Less than a year later, after losing my mom suddenly, I was told my tumor was growing, so I started taking the chemotherapy drug Temodar to keep the tumor at bay. Determined to keep thriving, I went on a whitewater kayaking trip and a couple of surfing trips with other young adult cancer survivors.

Over the course of the years, I’ve had 2 surgeries (1 awake), 24 rounds of Temodar, 6 weeks of IMRT radiation and 2 courses of PC(V) chemo. In 2015, my dad lost his 19-year-long battle with the disease, when his brain tumor metastasized from his brain, down his spine, into his hip—an extremely rare occurrence. After losing my dad, I decided to dedicate time to the brain tumor community and mentor others dealing with this terrible disease. I also advocate on behalf of all survivors to increase funding and raise awareness to help find a cure!

Message Jenny

In Remembrance


1996 – 2021

 Kyla’s Story

Kyla was a light to anyone that had the chance to meet her. She loved everyone, regardless of color, sex, religion, sexual orientation, or political party. She had a fire for life and wanted to change the world by advocating for social injustice. Her dream was to become a civil rights attorney. Although it was never fulfilled, Kyla did graduate with her political science degree despite enduring radiation and chemotherapy treatments during her last semester of school. She was a true testament of perseverance.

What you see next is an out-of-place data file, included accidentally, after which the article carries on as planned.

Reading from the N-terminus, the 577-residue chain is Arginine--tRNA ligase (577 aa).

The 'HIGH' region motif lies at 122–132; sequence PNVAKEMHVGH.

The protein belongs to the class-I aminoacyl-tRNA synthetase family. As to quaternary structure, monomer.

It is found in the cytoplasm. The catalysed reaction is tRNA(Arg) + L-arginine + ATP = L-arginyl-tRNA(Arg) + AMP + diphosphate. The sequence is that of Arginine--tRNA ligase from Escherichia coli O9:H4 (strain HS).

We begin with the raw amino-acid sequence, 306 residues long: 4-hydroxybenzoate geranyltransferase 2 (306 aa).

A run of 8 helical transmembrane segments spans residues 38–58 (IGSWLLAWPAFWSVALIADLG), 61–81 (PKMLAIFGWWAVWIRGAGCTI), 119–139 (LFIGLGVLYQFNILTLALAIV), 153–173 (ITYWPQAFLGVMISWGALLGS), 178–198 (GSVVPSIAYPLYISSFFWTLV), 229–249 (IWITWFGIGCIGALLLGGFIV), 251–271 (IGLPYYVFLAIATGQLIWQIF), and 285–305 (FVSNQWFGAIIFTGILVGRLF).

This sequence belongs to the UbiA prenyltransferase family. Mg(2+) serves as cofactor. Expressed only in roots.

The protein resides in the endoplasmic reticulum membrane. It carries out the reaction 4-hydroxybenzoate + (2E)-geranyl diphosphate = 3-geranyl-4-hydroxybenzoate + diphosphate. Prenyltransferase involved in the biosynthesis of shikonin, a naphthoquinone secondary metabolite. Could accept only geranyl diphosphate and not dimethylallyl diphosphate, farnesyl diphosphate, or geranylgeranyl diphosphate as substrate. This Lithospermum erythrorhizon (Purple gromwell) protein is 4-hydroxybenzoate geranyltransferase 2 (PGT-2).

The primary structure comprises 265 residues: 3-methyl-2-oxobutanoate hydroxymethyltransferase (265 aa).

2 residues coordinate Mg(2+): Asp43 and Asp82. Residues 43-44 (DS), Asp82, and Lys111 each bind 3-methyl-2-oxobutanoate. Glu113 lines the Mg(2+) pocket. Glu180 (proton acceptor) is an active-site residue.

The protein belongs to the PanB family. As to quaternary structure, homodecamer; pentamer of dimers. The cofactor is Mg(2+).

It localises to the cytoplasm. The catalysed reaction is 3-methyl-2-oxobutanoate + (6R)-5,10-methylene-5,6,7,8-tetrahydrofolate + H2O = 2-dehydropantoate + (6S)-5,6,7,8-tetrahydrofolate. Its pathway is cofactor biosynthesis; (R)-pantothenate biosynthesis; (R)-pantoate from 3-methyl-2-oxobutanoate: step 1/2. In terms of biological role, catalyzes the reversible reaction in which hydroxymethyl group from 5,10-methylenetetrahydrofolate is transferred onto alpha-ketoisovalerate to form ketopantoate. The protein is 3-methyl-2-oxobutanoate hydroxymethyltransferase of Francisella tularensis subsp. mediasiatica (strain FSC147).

Kyla loved her family, dog, and 2 cats more than anything in this world. She loved spending time playing board games, watching Alabama and New England Patriots football, or just sitting around the dinner table telling stories of the past and laughing with her family.

After diagnosis, Kyla was an Ambassador for the Head for the Cure, spoke at the Tri-County Cancer Survivor’s annual event, and wrote and was published about her experience and advocacy for clinical trials for brain cancer research.

Our world will never be the same without her in it, but she lives in all of us. “The best within you is the best within me”. We will forever miss our sweet Kyla. In the fall, when the sunflowers bloom, be reminded of Kyla and how she lived her life. #belikeKyla


1989 – 2022

 Nicolle’s Story

I had my first treatment in 1999, when I was 9 years old. I had a gross total resection (craniectomy #1) of an ependymoma followed up by 6 weeks of radiation.